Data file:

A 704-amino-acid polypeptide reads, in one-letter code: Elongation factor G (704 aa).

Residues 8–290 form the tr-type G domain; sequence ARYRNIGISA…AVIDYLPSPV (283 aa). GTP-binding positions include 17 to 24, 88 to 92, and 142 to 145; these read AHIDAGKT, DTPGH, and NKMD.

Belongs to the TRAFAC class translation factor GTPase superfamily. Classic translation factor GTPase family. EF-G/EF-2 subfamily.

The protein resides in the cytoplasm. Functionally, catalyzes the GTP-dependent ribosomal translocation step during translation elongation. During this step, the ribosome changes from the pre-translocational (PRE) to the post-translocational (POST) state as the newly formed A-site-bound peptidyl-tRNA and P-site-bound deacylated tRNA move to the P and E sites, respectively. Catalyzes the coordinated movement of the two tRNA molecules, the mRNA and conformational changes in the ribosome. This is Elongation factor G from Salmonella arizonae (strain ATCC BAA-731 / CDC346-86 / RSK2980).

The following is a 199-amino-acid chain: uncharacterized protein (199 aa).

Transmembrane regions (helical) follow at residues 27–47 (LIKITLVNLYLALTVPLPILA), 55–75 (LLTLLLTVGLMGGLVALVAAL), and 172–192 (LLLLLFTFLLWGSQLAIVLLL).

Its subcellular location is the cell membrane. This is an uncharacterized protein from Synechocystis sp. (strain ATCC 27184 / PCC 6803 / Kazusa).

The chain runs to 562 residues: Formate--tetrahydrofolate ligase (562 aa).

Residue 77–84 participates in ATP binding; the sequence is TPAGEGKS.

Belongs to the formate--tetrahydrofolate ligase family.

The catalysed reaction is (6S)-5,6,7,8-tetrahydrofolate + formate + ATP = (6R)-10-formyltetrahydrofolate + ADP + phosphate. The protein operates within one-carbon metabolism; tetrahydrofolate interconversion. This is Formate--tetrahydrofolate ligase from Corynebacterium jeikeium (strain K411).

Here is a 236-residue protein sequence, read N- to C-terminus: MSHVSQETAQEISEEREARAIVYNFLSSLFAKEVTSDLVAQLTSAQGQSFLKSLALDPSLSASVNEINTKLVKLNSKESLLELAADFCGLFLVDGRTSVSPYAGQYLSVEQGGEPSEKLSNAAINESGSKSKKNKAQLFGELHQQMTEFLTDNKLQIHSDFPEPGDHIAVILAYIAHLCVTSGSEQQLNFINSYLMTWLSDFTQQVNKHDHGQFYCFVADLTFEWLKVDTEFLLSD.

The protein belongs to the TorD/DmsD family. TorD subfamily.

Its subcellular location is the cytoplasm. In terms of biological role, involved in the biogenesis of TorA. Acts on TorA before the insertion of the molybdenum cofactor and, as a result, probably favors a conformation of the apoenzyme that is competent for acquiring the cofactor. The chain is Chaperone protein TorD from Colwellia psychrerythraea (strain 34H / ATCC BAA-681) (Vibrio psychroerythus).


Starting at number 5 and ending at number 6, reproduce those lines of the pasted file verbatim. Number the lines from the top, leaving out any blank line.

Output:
The following is a 199-amino-acid chain: uncharacterized protein (199 aa).

Transmembrane regions (helical) follow at residues 27–47 (LIKITLVNLYLALTVPLPILA), 55–75 (LLTLLLTVGLMGGLVALVAAL), and 172–192 (LLLLLFTFLLWGSQLAIVLLL).